Sharma v. Washington Metro Area Transit Authority et al

District of Columbia, dcd-1:2003-cv-01769

MEMORANDUM OPINION. Signed by Judge Thomas F. Hogan on July 17, 2014. (lctfh2)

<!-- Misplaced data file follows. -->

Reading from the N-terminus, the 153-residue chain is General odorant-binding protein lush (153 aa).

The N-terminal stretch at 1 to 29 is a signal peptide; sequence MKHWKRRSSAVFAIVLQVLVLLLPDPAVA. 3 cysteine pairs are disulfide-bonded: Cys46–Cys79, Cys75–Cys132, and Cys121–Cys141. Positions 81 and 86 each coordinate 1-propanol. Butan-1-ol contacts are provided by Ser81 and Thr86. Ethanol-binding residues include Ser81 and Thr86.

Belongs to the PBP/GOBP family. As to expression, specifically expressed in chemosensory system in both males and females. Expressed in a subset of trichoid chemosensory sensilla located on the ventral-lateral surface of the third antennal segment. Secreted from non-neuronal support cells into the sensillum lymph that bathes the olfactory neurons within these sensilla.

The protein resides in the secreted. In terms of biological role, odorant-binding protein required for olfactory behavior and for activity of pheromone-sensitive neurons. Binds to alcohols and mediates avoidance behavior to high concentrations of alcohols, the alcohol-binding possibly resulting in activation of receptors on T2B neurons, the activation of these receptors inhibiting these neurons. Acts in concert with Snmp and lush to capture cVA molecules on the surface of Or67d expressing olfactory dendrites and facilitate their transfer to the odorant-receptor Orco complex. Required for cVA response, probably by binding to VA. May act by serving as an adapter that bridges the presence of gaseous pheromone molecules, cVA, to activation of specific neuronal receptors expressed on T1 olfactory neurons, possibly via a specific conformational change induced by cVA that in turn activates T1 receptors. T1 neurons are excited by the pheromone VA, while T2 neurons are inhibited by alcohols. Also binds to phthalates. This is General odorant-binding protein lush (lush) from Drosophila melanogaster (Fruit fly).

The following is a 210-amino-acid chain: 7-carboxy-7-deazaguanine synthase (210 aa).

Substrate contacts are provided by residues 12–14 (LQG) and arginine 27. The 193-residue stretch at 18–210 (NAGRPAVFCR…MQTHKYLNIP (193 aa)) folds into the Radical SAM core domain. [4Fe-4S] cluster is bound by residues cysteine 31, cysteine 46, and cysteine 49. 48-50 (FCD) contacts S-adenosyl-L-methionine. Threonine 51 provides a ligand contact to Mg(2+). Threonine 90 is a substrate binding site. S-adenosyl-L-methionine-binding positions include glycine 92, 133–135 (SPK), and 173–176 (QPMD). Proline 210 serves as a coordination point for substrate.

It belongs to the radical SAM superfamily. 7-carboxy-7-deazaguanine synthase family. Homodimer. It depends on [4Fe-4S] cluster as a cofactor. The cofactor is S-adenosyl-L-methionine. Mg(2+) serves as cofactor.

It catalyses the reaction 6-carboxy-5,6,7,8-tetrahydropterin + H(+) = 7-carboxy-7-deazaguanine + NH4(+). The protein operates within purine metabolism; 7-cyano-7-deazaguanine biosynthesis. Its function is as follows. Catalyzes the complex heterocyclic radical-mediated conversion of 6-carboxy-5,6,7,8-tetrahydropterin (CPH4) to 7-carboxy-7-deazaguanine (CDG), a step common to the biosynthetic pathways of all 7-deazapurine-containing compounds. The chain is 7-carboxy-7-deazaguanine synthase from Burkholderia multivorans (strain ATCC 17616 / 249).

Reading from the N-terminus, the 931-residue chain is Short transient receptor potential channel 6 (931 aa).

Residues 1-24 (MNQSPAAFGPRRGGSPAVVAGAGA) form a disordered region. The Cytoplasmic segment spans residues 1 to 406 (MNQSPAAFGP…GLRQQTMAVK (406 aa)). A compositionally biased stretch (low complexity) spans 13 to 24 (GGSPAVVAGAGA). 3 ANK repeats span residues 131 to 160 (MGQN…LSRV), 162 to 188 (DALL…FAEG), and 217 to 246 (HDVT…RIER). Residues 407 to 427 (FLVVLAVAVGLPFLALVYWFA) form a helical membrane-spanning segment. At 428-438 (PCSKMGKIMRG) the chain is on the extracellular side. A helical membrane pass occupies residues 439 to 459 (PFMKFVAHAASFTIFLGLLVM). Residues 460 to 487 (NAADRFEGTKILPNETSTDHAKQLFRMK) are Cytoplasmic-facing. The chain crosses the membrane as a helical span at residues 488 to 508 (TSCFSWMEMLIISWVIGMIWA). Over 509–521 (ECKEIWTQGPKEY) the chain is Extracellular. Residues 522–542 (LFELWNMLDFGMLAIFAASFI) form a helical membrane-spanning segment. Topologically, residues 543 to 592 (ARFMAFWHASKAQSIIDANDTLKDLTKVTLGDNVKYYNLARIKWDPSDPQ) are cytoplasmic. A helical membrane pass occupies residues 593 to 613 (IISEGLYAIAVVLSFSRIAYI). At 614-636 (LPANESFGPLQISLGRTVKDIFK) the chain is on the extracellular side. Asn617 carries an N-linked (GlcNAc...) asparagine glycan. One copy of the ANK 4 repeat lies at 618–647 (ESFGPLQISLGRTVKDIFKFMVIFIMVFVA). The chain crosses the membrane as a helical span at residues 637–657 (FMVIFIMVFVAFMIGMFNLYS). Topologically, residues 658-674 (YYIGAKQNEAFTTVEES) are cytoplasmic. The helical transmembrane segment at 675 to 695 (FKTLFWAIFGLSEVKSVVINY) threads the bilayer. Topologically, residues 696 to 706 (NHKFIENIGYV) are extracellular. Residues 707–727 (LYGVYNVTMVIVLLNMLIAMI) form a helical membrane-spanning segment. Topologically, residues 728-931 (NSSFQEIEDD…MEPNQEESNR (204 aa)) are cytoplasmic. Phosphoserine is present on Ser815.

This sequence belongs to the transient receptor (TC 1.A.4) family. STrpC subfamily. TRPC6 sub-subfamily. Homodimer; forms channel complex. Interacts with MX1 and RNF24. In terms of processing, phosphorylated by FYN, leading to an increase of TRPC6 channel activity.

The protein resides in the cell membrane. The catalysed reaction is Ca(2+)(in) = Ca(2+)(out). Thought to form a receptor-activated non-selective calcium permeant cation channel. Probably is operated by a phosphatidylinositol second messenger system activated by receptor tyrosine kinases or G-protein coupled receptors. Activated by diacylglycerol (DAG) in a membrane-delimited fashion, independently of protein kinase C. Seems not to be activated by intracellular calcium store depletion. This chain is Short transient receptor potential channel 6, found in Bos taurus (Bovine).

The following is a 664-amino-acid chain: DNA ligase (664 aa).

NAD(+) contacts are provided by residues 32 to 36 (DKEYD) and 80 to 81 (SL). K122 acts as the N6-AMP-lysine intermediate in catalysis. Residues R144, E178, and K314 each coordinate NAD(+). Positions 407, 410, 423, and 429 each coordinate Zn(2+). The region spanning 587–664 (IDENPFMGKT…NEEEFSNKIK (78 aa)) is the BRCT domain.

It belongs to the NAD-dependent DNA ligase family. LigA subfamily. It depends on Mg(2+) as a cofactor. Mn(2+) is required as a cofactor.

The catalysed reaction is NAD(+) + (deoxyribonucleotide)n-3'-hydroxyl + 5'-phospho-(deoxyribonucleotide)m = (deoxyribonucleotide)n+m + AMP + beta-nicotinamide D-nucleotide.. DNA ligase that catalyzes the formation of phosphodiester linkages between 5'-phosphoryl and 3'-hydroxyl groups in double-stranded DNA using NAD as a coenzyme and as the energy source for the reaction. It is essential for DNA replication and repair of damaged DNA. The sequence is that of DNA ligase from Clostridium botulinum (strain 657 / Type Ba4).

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7 UNITED STATES DISTRICT COURT FOR THE DISTRICT OF COLUMBIA) RAMESH SHARMA,)) Plaintiff,)) v.) Civ. No. 03-1769 (TFH))) WASHINGTON METROPOLITAN) AREA TRANSIT AUTHORITY, et al.,)) Defendants.)) MEMORANDUM OPINION Plaintiff Ramesh Sharma filed this action asserting claims for breach of contract and tortious interference. He also brings claims of discrimination and retaliation in violation of Title VII of the Civil Rights Act of 1964, 42 U.S.C. § 2000e et seq. ("Title VII"). He alleges that defendants discriminated against him and retaliated against him by mistreating him in the workplace, refusing to retain him as an independent contractor, thwarting his efforts to obtain employment references from his former supervisors, and interfering with the calculation of his monthly retirement pension benefit. His breach of contract and tortious interference claims are based on the same factual allegations. Before the Court are defendants' Motion for Summary Judgment, plaintiff's Cross-Motion for Partial Summary Judgment, the oppositions and replies thereto, and the entire record of this case. For the reasons set forth below, the Court DENIES plaintiff's Cross-Motion for Partial Summary Judgment and GRANTS defendants' Motion for Summary Judgment in its entirety. 7 I. Background It would be something of an understatement to say these parties have an extensive litigation history. In 1984, plaintiff and the Washington Metropolitan Area Transit Authority ("WMATA") reached a settlement agreement with respect to claims of discrimination plaintiff had asserted. Mem. Op., Sharma v. Washington Metro. Area Transit Auth., 94-cv-305 (TFH) at 2 (D.D.C. Oct. 10, 2000). Five years later, plaintiff filed two additional claims of discrimination with the Equal Employment Opportunity Commission, which the parties also settled. Id. Another claim of discrimination followed in 1993, which culminated in a lawsuit filed in 1994. Id. at 3. The parties devised a mutually acceptable Agreement in Principle resolving that litigation ("Settlement Agreement") in November 2001. Compl. ¶ 10. Under the terms of the Settlement Agreement, plaintiff agreed to resign from WMATA. Pl.'s Amended/Corrected Opp. Defs.' Mot. Summ. J. and Cross Mot. Partial Summ. J. ("Pl.'s Br.") at 2. The Settlement Agreement also provided that: Plaintiff will not apply for any position with WMATA at any time in the future. *** WMATA agrees to permit the Plaintiff to accept employment or [a] consulting position with any contractor doing work for [WMATA], except if there exists an actual or apparent conflict of interest. Pl.'s Ex. A ¶¶ 11, 13. Otherwise, the Settlement Agreement contained relatively standard provisions, including a section that forbade WMATA from retaliating against plaintiff in the future, Compl. ¶ 31, and a provision that WMATA would provide neutral reference information to plaintiff's prospective -2- 7 employers. Id. ¶ 28.1 The parties executed the Settlement Agreement on November 6, 2001. Pl.'s Ex. A ¶ 4. Plaintiff has filed two different lawsuits related to the Settlement Agreement; the instant lawsuit, and a lawsuit focused primarily on plaintiff's claims that WMATA and its employees and agents improperly interfered with the computation of his monthly retirement pension benefit.2 Here, plaintiff alleges that WMATA and its employees began an intensive campaign of retaliation after he signed the Settlement Agreement. Pl.s' Ex. A ¶ 7. Specially, he contends that WMATA separated him from his staff and office equipment, threatened him with police action, and forcibly removed him from the WMATA building. Id. He also avouches that WMATA prevented his former colleagues from providing reference information to potential employers. Pl.'s Br. at 4. Plaintiff avers that when he threatened to go on a hunger strike outside the WMATA building to protest this treatment, WMATA and its employees attempted to have him declared "insane." Id. Plaintiff's last day at the WMATA building was December 31, 2001, Defendants' Motion for Summary Judgment ("Defs.' Br.") at 2, though he remained on WMATA's payroll through March 1 The Settlement Agreement contained a confidentiality clause and, as a result, defendants filed their motion under seal. It is not necessary for this Memorandum Opinion to be filed under seal: the only portions of the Settlement Agreement quoted or referenced herein are provisions that plaintiff quoted or referenced in his opposition/motion for partial summary judgment. 2 Plaintiff recapitulates the pension allegations here, and offers them as evidence of retaliation in the instant case. The Court rejected that argument in the companion case, Memorandum Opinion, Sharma v. Washington Metropolitan Area Transit Authority, 03-cv-1768 (THF) at 8-10 (D.D.C. July 17, 2014), and for the same reasons articulated there it rejects them here. -3- 7 31, 2002, so that he could exhaust his accrued annual leave. See Defs.' Ex. 5 at 6-7. Shortly thereafter, plaintiff contacted a WMATA official and offered to work for WMATA as an independent contractor or consultant. Pl.'s Ex. A ¶ 15. According to plaintiff, two of the individual WMATA defendants intervened and told the WMATA official that plaintiff could not work for WMATA as a consultant, id. ¶ 16, formal notification of which plaintiff received on or about May 7, 2002. Id. ¶ 19. Plaintiff filed a charge of discrimination with the Equal Employment Opportunity Commission thereafter, and initiated this lawsuit when he received a right to sue letter. Id. ¶ 20. II. Legal Standard All parties have moved for summary judgment under Federal Rule of Civil Procedure 56. If the submissions to the Court demonstrate that there is no genuine issue as to any material fact, the moving party is entitled to judgment as a matter of law. Fed. R. Civ. P. 56. A dispute about a material fact is genuine "if the evidence is such that a reasonable jury could return a verdict for the nonmoving party." Calhoun v. Johnson, 632 F.3d 1259, 1261 (D.C. Cir. 2011) (quoting Anderson v. Liberty Lobby, Inc., 477 U.S. 242, 248 (1986)). To succeed on its motion, the moving party need not produce evidence to demonstrate the lack of material facts at issue, but may instead merely point to the lack of evidence before the court to support the non-moving party's case. Celotex Corp. v. Catrett, 477 U.S. 317, 325 (1986). While a court considering summary judgment must view all of the evidence in the light most favorable to the non-moving party, Matsushita Electric Industrial Co. v. Zenith Radio Corp., 475 U.S. 574, 587 (1986), the non-moving party may not simply make conclusory allegations unsupported by specific evidence. Lujan v. Nat'l Wildlife Fed'n, 497 U.S. 871, 902 (1992). Instead, -4- 7 summary judgment is appropriate where there is no factual basis in the record to support the assertions made by the non-moving party. See Ass'n of Flight Attendants—CWA v. U.S. Dep't of Transp., 564 F.3d 462, 465-66 (D.C. Cir. 2009). "A party can defeat summary judgment through factual representations made in a sworn affidavit," but to do so, the party must "support[ ] his allegations. . . with facts in the record. . . or provide[ ] direct testimonial evidence." Amiri v. Securitas Sec. Servs. USA, Inc., --- F. Supp. 2d ---, 2014 WL 1289449, at *2 (D.D.C. Apr. 1, 2014) (quotation marks and internal citation omitted). III. Analysis A. Plaintiff's Breach Of Contract Claims Fail Because He Has Offered No Evidence That Defendants Breached the Settlement Agreement Liberally construing the Complaint because plaintiff was without counsel when he initiated this litigation, Erickson v. Pardus, 551 U.S. 89, 94 (2007), plaintiff seems to allege that WMATA and the individual defendants breached the Settlement Agreement in three ways: first, by enforcing it before it was presented to the Court as an attachment to a draft Stipulated Order of Dismissal, Compl. ¶¶ 11, 15; second, by refusing to even consider retaining plaintiff as an independent contractor or consultant after he resigned from WMATA, id. ¶ 17, 22; and third, by informing plaintiff's former supervisors and staff not to provide positive employment references and verification on his behalf. Id. ¶ 6. Defendants maintain that the Settlement Agreement is the final, written document resolving plaintiff's prior claims, Defs.' Br. at 10, that it bars plaintiff from working directly for WMATA as an employee, contractor, or consultant, id. at 10-11, and that the neutral references of which plaintiff complains are both required by the Settlement Agreement and consistent with WMATA's established and standard personnel practices. Id. at 10. -5- 7 "The first step in contract interpretation is determining what a reasonable person in the position of the parties would have thought the disputed language meant." Malik Corp. v. Tenacity Group, LLC, 961 A.2d 1057, 1060 (D.C. 2008). This requires examining the contract as a whole, giving a "reasonable, lawful and effective meaning to all its terms." Debnam v. Crane Co., 976 A.2d 193, 197 (D.C. 2009). Absent ambiguity in the contract's language, or the presence of fraud, duress, or mutual mistake, the written language of the document governs the rights and liabilities of the parties. Abdelrhman v. Ackerman, 76 A.3d 883, 888 (D.C. 2013). "An ambiguity exists when, to a reasonably prudent person, the language used in the contract is susceptible of more than one meaning." Aziken v. District of Columbia, 70 A.3d 213, 219 (D.C. 2013). However, "contracts are not rendered ambiguous by the mere fact that the parties do not agree upon their proper construction." Dyer v. Bilaal, 983 A.2d 349, 355 (D.C. 2009). Plaintiff's assertions that the Settlement Agreement was not effective until the parties presented it to the Court and that WMATA breached it by acting prior to that date are without merit. Settlement agreements are governed by contract law. Duk Hea Oh v. Nat'l Capital Revitalization Corp., 7 A.3d 997, 1013 (D.C. 2010). There is no provision in the Settlement Agreement indicating that it would not have effect until the Court formally dismissed the underling litigation and its effective date is therefore the date on which the parties signed it: November 6, 2001. As a result, to the extent plaintiff contends that defendants breached the Settlement Agreement by enforcing the provision setting plaintiff's last day of work as December 31, 2001 prior to the date on which the Settlement Agreement was presented to the Court, plaintiff's claim fails, and summary judgment in favor of defendants is appropriate. -6- 7 Plaintiff's claim that WMATA breached the Settlement Agreement by interfering with his efforts to obtain positive employment reference or verification information is equally unavailing. The Settlement Agreement specifically requires that WMATA provide neutral information to plaintiff's prospective employers. Defs.' Br. at 4 n.1. Moreover, even were that not the case, plaintiff has offered no facts or evidence in the record showing that WMATA has disparaged him when contacted by his prospective employers. Indeed, he does not even dispute WMATA's contentions that it never received inquiries from any of plaintiff's prospective employers, but that even if it had, the neutral information disclosure requirement in the Settlement Agreement is standard operating procedure for all WMATA employees, as set forth in WMATA's personnel manual. Compare Defendants' Statement of Material Facts Not in Dispute ("Defs.' SMF") ¶¶ 12, 14 with Pl.'s Br. at 13-16. Finally, the gravamen of plaintiff's breach of contract claim seems to be that WMATA breached the Settlement Agreement by refusing to consider retaining plaintiff as an independent contractor or consultant after his resignation. There are two provisions of the Settlement Agreement at issue. The first provides that "[p]laintiff will not apply for any position with [WMATA] at any time in the future" ("First Provision"). Defs.' Br. at 3. The Settlement Agreement also indicates that "WMATA agrees to permit the Plaintiff to accept employment or [a] consulting position with any contractor doing work for [WMATA], except if there exists an actual or apparent conflict of interest" ("Second Provision"). Id. According to defendants, these provisions, read together, indicate that plaintiff agreed not to seek employment with WMATA in the future, in any capacity, with the caveat that he was free to work for a third-party that, in turn, performed work for WMATA—in other words, -7- 7 while plaintiff could not work for WMATA, he could work for those who worked for WMATA. Id. at 10-11. Plaintiff disputes this characterization. He maintains that the two provisions do not prevent him from working as a contractor directly for WMATA. Pl.'s Br. at 22. Instead, he argues they only prohibit him from working for WMATA as a bona fide employee, and he should therefore be free to work directly for WMATA as a contractor or independent contractor without violating the terms of the Settlement Agreement. Id. Reading the two provisions together, the Court concludes that plaintiff's interpretation of the Settlement Agreement is objectively unreasonable. The First Provision does not enumerate specific types of positions plaintiff may or may not hold in the future at WMATA, nor does it merely place limitations on any future professional relationship between plaintiff and WMATA. Instead, it establishes the general principle that at no point, at any time in the future, will there be a direct professional relationship between plaintiff and WMATA. The breadth of this language casts doubt on plaintiff's contention that the words "any" and "position" as used in the First Provision should be read so narrowly as to only address traditional, bona fide employment. See Pl.'s Br. at 24. In the Court's view, the phrasing used in the First Provision unambiguously precludes plaintiff from working directly for WMATA, either as a traditional employee or as a contractor or consultant. Plaintiff insists that a "common sense" reading of the Settlement Agreement supports his interpretation, Pl.'s Br. at 22-24, but the Court is not persuaded. Plaintiff's interpretation would require the Court to conclude that, in the context of employment, "contractor" and "consultant" are -8- 7 not "positions"—or, perhaps, that "any" actually means something less than any. Common sense neither compels nor supports either conclusion.3 Plaintiff attempts to dispute this interpretation by asserting that the Settlement Agreement permits plaintiff "to work as a contractor or consultant, unless there is an actual or apparent conflict." Pl.s' Br. at 22. Here, plaintiff seems to be referring to the Second Provision, which mentions working as an independent contractor or consultant. There are two problems with plaintiff's argument. First, in referencing the Second Provision, he leaves out the operative limiting language, that plaintiff may accept employment or a consulting position "with any contractor doing work for [WMATA] . . . ." Defs.' Br. at 3. There is a distinction between working directly for WMATA as a contractor or consultant and working for a contractor that itself performs work for WMATA, and plaintiff's argument elides this distinction. Second, plaintiff's interpretation renders the Second Provision mere surplassage: if plaintiff is correct, and the First Provision, on its own, permits him to work directly for WMATA as a contractor or consultant, then there is no need for the Second Provision—which expressly permits him to work for a contractor that works for WMATA—to imply that he is free to work for WMATA "in a consulting position with any contractor." If the Court must give meaning to all the terms of the contract, Restatement (Second) of Contracts §§ 202(2), 203(a) 3 Plaintiff suggests that he signed the Settlement Agreement under duress, and that he was "heavily and unduly pressured" into signing the document. Pl.'s Br. at 14. While plaintiff might not have been satisfied with the terms WMATA offered, the fact that he was represented by counsel, and that counsel and plaintiff both signed the Settlement Agreement, undercuts plaintiff's suggestion of duress. -9- 7 (1981), then it cannot accept plaintiff's argument that two different provisions of the same Settlement Agreement have the same legal effect but are phrased in radically different language. In essence, plaintiff seeks to undermine the common observation that one may not simultaneously possess and consume cake. He agreed to settle his claims against WMATA. As part of that settlement, he received certain considerations from WMATA, and, in exchange, he agreed to assume certain burdens. One of those burdens was that he retire from WMATA, and another was that he not apply for "any position with WMATA at any time in the future." Defs.' Br. at 3. Yet now, having apparently retained the benefits of the Settlement Agreement, plaintiff seeks to avoid the burdens he agreed—on the advice of his attorney—to assume. This he cannot do, and his breach of contract claim cannot survive summary judgment. For the same reasons, plaintiff's motion for partial summary judgment on this count is denied. B. Plaintiff's Title VII Claims Fail Because Plaintiff Has Offered No Evidence that He Experienced Discrimination or Retaliation4 Title VII prohibits employers from discriminating "against any individual with respect to his compensation, terms, conditions, or privileges of employment, because of such individual's race, color, religion, sex, or national origin." 42 U.S.C. § 2000e-2(a)(1) (2012). To establish a violation of 4 Plaintiff pleads both retaliation and discrimination in the same Count. Compl. ¶ 27-29. However, while he mentions race in connection with WMATA's refusal to hire him as an independent contractor, see id.¶¶ 16-22, he does not mention race in connection with the remaining conduct on the part of WMATA that he alleges violated Title VII. See id. ¶ 11, 13, 14. The Court therefore interprets the Complaint as alleging discrimination and retaliation with respect to the failure to hire element of the claim, but only retaliation with respect to the remaining allegations. - 10 - 7 Title VII, a plaintiff must demonstrate, by a preponderance of the evidence, that the actions taken by the employer were "more likely than not based on the consideration of impermissible factors" such as race, sex, or religion. Tex. Dep't of Cmty. Affairs v. Burdine, 450 U.S. 248, 254 (1981). Where the defendant proffers a legitimate, nondiscriminatory justification for the challenged actions, the analysis shifts from the prima facie case to a consideration of whether the offered justification is actually a legitimate, nondiscriminatory explanation.5 Brady v. Office of Sergeant at Arms, 520 F.3d 490, 494-95 (D.C. Cir. 2008). However, "[i]n evaluating whether the plaintiff has produced sufficient evidence for a reasonable jury to find that the defendant's stated reasons are pretextual, the Court may consider, among the total circumstances of the case, the underlying strength of the plaintiff's prima facie case." Warner v. Vance-Cooks, 956 F. Supp. 2d 129, 164 (D.D.C. 2013) (internal quotation marks and citation omitted). Title VII also prevents employers from taking materially adverse actions against an employee or applicant for employment "because he has opposed any [unlawful] practices. . . or because he has made a charge. . . or participated in any manner in an investigation, proceeding, or hearing under this subchapter." 42 U.S.C. § 2000e-3(a) (2012). "To establish a prima facie case of retaliation, a 5 In their opening brief, defendants argued plaintiff's Title VII claims were untimely, and that plaintiff failed to exhaust his administrative remedies with respect to the Title VII claims. In their reply brief, defendants conceded that summary judgment was inappropriate with respect to the statute of limitations argument, and the Court will therefore not consider that argument. In his opposition brief, plaintiff included exhibits indicating that he had indeed exhausted his administrative remedies, Pl.'s Ex. C, and defendants did not address that exhibit or the exhaustion issue in their reply, so the Court will not consider that issue either. - 11 - 7 plaintiff must show that (1) he engaged in a statutorily protected activity, (2) a reasonable employee would have found the challenged action materially adverse, and (3) there existed a causal connection between the protected activity and the materially adverse action." Pierson v. Washington Metro. Area Transit Auth., 821 F. Supp. 2d 360, 368 (D.D.C. 2011) (quoting Burlington N. & Santa Fe Ry. Co. v. White, 548 U.S. 53, 67-69 (2006)). An employer may offer a "some legitimate, non- [retaliatory] reason" for the adverse action, Burdine, 450 U.S. at 252, after which the Court must assess "whether a reasonable jury could infer retaliation from all the evidence." Jones v. Bernanke, 557 F.3d 670, 677 (D.C. Cir. 2009). Plaintiff first alleges that defendants retaliated against him when they "[forced] him out of [the] WMATA building in an insulting manner," Compl. ¶ 28, in January 2002. Id. ¶ 23. In response, defendants observe that, under the Settlement Agreement, plaintiff was to retire and vacate the WMATA building on December 31, 2001. Defs.' Br. at 10. Plaintiff offers no facts in support of his allegations, and he points to nothing in the record to buttress his claims. Even assuming that plaintiff has pleaded a prima facie case of retaliation on the basis of these allegations, summary judgment is appropriate where a non-moving party offers nothing but conclusory allegations, see Ass'n of Flight Attendants—CWA v. U.S. Dep't of Transp., 564 F.3d 462, 465-66 (D.C. Cir. 2009), and it is therefore appropriate here. Even if plaintiff were to offer facts showing that he had been forcibly removed from the WMATA building in the manner he described, the removal still would not sustain—or even support—a claim for retaliation. The Settlement Agreement clearly provided that plaintiff's last date on the WMATA premises would be December 31, 2001. Defs.' Br. at 2. Then, in January 2002, - 12 - 7 WMATA took away from plaintiff his staff and office equipment and barred him from his former workplace. Compl. ¶ 11. Plaintiff dresses this as retaliation, but it was exactly and precisely what was countenanced by the Settlement Agreement. He had no right to access the WMATA building (or its office equipment, or its records, or his former staff) after December 31, 2001, and it can scarcely be considered retaliation for WMATA to have refused to permit his presence at its premises after that date, and to have him removed from the building should he return in the future. Next, plaintiff asserts that on or about April 3, 2002, he offered his services to WMATA as an independent contractor and that on or about May 7, 2002 WMATA informed him that he was not allowed to work directly for WMATA as an independent contractor. He claims that this refusal to retain him constitutes both discrimination under Title VII and retaliation under Title VII. Plaintiff's claim fails, because Title VII does not protect independent contractors. Spirides v. Reinhardt, 613 F.2d 826, 829-30 (D.C. Cir. 1979); see Khaksari v. Chairman, Broad. Bd. of Governors, 2011 WL 5514018, at *2 (D.C. Cir. Oct. 28, 2011). To determine whether an individual is an independent contractor or an employee is usually a "relatively open, fact-intensive inquiry," Konah v. District of Columbia, 815 F. Supp. 2d 61, 70 (D.D.C. 2011), that can involve the application of as many as twelve factors. Ghori-Ahmad v. United States Com'n on Intern. Religious Freedom, 969 F. Supp. 2d 1,6, 6 n.3 (D.D.C. 2013). Such an analysis need not be taken here; while a litigant may plead in the alternative, and even argue to a jury in the alternative, see McNamara v. Picken, 950 F. Supp. 2d 125, 128-29 (D.D.C. 2013), plaintiff has explicitly stated that he sought to work for WMATA as a "consultant or contractor," Pl.'s Br. 22, and he never actually argues otherwise. Id. 24. Because he sought to work for WMATA not as an employee but as a contractor, - 13 - 7 he was not an applicant for employment within the meaning of Title VII and his discrimination claim fails for that reason. Even if the Court were to hold that plaintiff was an applicant for employment within the meaning of Title VII, he has offered no facts or evidence that would justify sending his claim to a jury. Attached to his brief plaintiff offers his Equal Employment Opportunity Commission complaint and a series of complaints he lodged with the Federal Transit Administration of the United States Department of Transportation, Pl.s' Ex. C, but these merely rehash the same conclusory allegations presented in the Complaint. Unsupported as it is by anything in the record, plaintiff's claim that WMATA's refusal to retain him violated Title VII cannot survive summary judgment. Finally, plaintiff appears to claim that WMATA retaliated against him by not issuing positive employment verification or reference information to plaintiff's prospective employers. This claim fails. Defendants have stated—and plaintiff has not disputed—that they did not actually give any references on behalf of plaintiff. Compare Defs.' SMF ¶ 12 with Pl.s' Br. at 14-16. Nor does plaintiff dispute defendants' assertion that it is standard WMATA policy to provide a prospective employer of a former WMATA employee with limited, neutral employment verification or reference information. Compare Defs.' SMF ¶ 14 with Pl.'s Br. at 14-16. Plaintiff has not offered any facts, any testimony, or any evidence in the record to support his claims of discrimination and retaliation in violation of Title VII, let alone offered "sufficient evidence for a reasonable jury to find that [defendants'] asserted non-retaliatory reason was not the actual reason" for removing plaintiff from WMATA's building, for refusing to retain him as an independent contractor or consultant, or for declining to provide him with positive employment verification - 14 - 7 information. McGrath v. Clinton, 666 F.3d 1377, 1383 (D.C. Cir. 2012). Summary judgment in favor of defendants on plaintiff's Title VII claims is therefore appropriate. C. Plaintiff's Tort Claims Are Barred By the Doctrine of Sovereign Immunity. In Count III, plaintiff asserts a claim for tortious interference against WMATA and two of the individual WMATA defendants, arguing they interfered with the benefits and considerations guaranteed to him by the Settlement Agreement. Defendants argue that plaintiff's claims are precluded by the doctrine of sovereign immunity.6 The Eleventh Amendment to the Constitution bars suits by private parties against a state agency, absent a valid abrogation of immunity by Congress or waiver of immunity by the state or state agency. See Alden v. Maine, 527 U.S. 706, 728, 755-756 (1999). Section 80 of the Compact creating WMATA "waives [WMATA's] sovereign immunity for torts committed in the conduct of any proprietary function, while retaining immunity for torts committed by its agents in the performance of a governmental function." Beebe v. Washington Metro. Area Transit Auth., 129 F.3d 1283, 1287 (D.C. Cir. 1997) (quotation marks and internal citation omitted). The immunity determination "often turns on whether the activity is 'discretionary' or 'ministerial' . . . ." Id. If the 6 As set forth below, plaintiff's tort claims are barred by the doctrine of sovereign immunity. Even if they were not, summary judgment would still be appropriate based on the principle that tortious interference claims arise when a third party interferes with a contract or relationship already established between other parties. E.g., Hunt v. District of Columbia, 66 A.3d 987, 993 (D.C. 2013). Here, the Settlement Agreement constituted a contract between WMATA and plaintiff, and WMATA and its agents could not have tortiously interfered with a contract to which they were parties. - 15 - 7 activity is discretionary and is "grounded in social, economic or political goals," then the activity is governmental and is shielded by sovereign immunity. Id. Defendants point to a line of cases in which Courts have held that employment, salary, and benefits decisions made by WMATA are the sort of decisions to which the Compact's retention of sovereign immunity applies. See Burkhart v. Washington Metro. Area Transit Auth., 112 F.3d 1207, 1217 (D.C. Cir. 1997) (". . . the hiring, training, and supervision of WMATA personnel are governmental functions"); Lombard v. Washington Metro. Area Transit Auth., No. 01-2475 (D.D.C. Feb. 21, 2003) (individual WMATA defendants enjoyed sovereign immunity in contract and tort case alleging that WMATA incorrectly calculated plaintiff's benefits eligibility and provided plaintiff an incorrect retirement estimate). Plaintiff makes two arguments in response. First, he cites to Griggs v. Washington Metropolitan Area Transit Authority, 232 F.3d 917 (D.C. Cir. 2000) for the proposition that the sovereign immunity enjoyed by WMATA's employees is not absolute. Essentially, he argues that, because the WMATA employee involved in Griggs did not retain his immunity, the WMATA employees in this case must necessarily not retain it, but that argument ignores the fact that Griggs concerned an employee's purely ministerial functions, to which sovereign immunity does not attach, id. at 921-22, while this case involves WMATA's administration of its personnel system, which courts have repeatedly held is the sort of governmental activity to which sovereign immunity does attach. E.g., Burkhart, 112 F.3d at 1216. Next, plaintiff turns to Beebe, which he cites for the proposition that officials who "exceed the outer perimeters of their responsibilities, and act manifestly beyond their line of duty" do not enjoy - 16 - 7 sovereign immunity. Beebe, 129 F.3d at 1289. Plaintiff alleges that the WMATA defendants here acted beyond their line of duty, but he offers no facts or evidence in support of those claims. He recounts a litany of harms he suffered, but offers nothing to substantiate them. Even if the Court accepted plaintiff's legal theories, in the absence of even a scintilla of evidence that such conduct occurred, plaintiff's tort claims cannot survive summary judgment, and defendants are entitled to summary judgment on those claims. CONCLUSION For the reasons set forth in this Memorandum Opinion, the Court will GRANT defendants' Motion for Summary Judgment [ECF No. 34] in its entirety and will DENY plaintiff's cross- motion for partial summary judgment [ECF No. 40]. An appropriate order will accompany this Memorandum Opinion. July 17, 2014 Thomas F. Hogan Senior United States District Judge - 17 -